Children’s Dentistry

The foundation for healthy permanent teeth in children and teenagers is laid during the first years of life. Poor diet, poor habits of food intake and inadequate tooth brushing habits during the first 2 years of life have been shown in several studies to be related to tooth decay in children. The development of caries in primary teeth further increases the risk of developing caries in permanent teeth.

Therefore it is essential to establish a proper oral hygiene routine early in life to help ensure the development of strong and healthy teeth. Parents, as consistent role models, are key for setting a daily routine and to making their children understand the importance of oral hygiene. Tooth brushing should be presented as a habit and an integral part of the daily hygiene routine. Children are very sensitive to social stimuli such as praise and affection, and learn best by imitating their parents. Physiological and mental development affects the oral care of children.

In addition to good oral hygiene, diet also plays a key role in keeping teeth healthy. In this respect it is not only the quantity of sugar that is important, but also the frequency of consumption. As much as possible, children should be limited in the amount of sweets between meals, especially in the evening or at night.

How to prevent cavities in kid’s teeth

Helping to prevent tooth decay and cavities in children starts with teaching them proper brushing habits and helping to take care of their teeth from a young age.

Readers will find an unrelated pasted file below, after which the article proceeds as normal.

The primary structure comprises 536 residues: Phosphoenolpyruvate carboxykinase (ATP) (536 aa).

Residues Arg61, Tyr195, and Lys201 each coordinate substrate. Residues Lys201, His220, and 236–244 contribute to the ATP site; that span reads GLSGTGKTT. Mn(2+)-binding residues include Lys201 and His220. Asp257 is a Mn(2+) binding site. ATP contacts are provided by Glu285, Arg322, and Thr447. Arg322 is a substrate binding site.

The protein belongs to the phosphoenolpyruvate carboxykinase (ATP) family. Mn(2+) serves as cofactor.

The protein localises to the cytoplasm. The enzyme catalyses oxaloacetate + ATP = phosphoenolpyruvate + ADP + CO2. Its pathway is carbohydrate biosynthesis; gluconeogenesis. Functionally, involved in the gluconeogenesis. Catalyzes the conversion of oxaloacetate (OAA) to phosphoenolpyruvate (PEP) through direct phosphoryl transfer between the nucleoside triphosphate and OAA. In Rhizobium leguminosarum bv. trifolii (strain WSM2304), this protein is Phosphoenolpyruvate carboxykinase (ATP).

1. Check with your dental professional to determine when you should begin using a fluoride toothpaste on your children.
2. Visit their dentist every 6 months for a checkup.
3. Be sure your child brushes for at least 2 minutes, twice a day. Ensure they pay extra attention to their back teeth, as that is where the most plaque buildup occurs.
4. As soon as their teeth begin to touch, help them floss on a daily basis.

First Dental Visit

The Canadian Dental Association recommends the assessment of infants, by a dentist, within 6 months of the eruption of the first tooth or by one year of age. The goal is to have your child visit the dentist before there is a problem with his or her teeth. In most cases, a dental exam every six months will let your child’s dentist catch small problems early.

Thumb sucking and Pacifiers

It is normal for babies to suck because it helps them relax.

By the time your child is two or three years of age, he or she has less need to suck. If your child still likes to suck, a soother is better than sucking a thumb. Why? Because you can control when and how your child uses a soother. You can’t control a thumb going into the mouth.

Never put sugar, honey or corn syrup on a soother. They can cause cavities. It’s best to get your child to stop sucking before permanent teeth come in, at about age five. If a child keeps sucking a soother or thumb after the permanent teeth have come in, it could cause problems with how the jaw and teeth grow.

Sedation Dentistry for Children

Dentists have expertise in providing anxiety and pain control for their patients. While anxiety and pain can be modified by psychological techniques, in many instances pharmacological approaches are required.

The use of inhalational sedation with nitrous oxide and oxygen is both effective and generally safe. Such sedation may reduce anxiety, provide some analgesia and help the child to sit still for treatment.2 It may also help the child accept procedures perceived as unpleasant, such as injection of local anesthetic. Ideally, the patient is conscious and able to respond normally to verbal commands, with stable vital signs and no significant risk of losing protective reflexes, and able to return to pretreatment state right after the gas has been retrieved out of their system.